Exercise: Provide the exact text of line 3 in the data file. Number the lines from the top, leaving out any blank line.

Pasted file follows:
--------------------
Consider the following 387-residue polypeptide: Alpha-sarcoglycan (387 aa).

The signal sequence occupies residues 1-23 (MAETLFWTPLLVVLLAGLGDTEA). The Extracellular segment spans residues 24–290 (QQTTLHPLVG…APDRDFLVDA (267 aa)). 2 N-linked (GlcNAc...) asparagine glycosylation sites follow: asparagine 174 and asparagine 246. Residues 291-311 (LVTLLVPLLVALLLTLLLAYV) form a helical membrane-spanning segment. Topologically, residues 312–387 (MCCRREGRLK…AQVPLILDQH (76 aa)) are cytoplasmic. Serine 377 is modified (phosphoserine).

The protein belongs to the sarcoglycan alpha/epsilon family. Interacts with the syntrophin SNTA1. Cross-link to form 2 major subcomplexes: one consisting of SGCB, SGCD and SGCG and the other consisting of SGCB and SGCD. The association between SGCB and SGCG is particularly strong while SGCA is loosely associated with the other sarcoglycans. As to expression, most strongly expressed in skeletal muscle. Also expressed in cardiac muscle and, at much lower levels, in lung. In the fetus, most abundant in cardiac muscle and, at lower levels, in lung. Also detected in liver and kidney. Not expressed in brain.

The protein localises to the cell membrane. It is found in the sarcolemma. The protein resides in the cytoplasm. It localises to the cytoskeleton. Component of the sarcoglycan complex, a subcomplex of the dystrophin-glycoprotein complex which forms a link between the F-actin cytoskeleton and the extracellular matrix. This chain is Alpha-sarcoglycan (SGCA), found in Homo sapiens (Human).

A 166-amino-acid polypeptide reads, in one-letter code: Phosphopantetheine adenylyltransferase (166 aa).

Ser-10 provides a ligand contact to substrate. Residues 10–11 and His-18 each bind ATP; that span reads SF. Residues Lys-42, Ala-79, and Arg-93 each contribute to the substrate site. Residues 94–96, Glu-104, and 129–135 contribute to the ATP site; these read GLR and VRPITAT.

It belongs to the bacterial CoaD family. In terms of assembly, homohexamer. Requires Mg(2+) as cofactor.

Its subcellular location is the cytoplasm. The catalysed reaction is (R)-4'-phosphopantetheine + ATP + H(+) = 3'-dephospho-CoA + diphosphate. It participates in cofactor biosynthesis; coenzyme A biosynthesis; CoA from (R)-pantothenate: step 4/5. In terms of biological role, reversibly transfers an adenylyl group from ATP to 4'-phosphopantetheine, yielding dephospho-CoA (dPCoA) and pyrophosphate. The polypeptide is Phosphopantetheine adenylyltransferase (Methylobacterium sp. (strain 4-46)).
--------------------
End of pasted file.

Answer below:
The protein belongs to the sarcoglycan alpha/epsilon family. Interacts with the syntrophin SNTA1. Cross-link to form 2 major subcomplexes: one consisting of SGCB, SGCD and SGCG and the other consisting of SGCB and SGCD. The association between SGCB and SGCG is particularly strong while SGCA is loosely associated with the other sarcoglycans. As to expression, most strongly expressed in skeletal muscle. Also expressed in cardiac muscle and, at much lower levels, in lung. In the fetus, most abundant in cardiac muscle and, at lower levels, in lung. Also detected in liver and kidney. Not expressed in brain.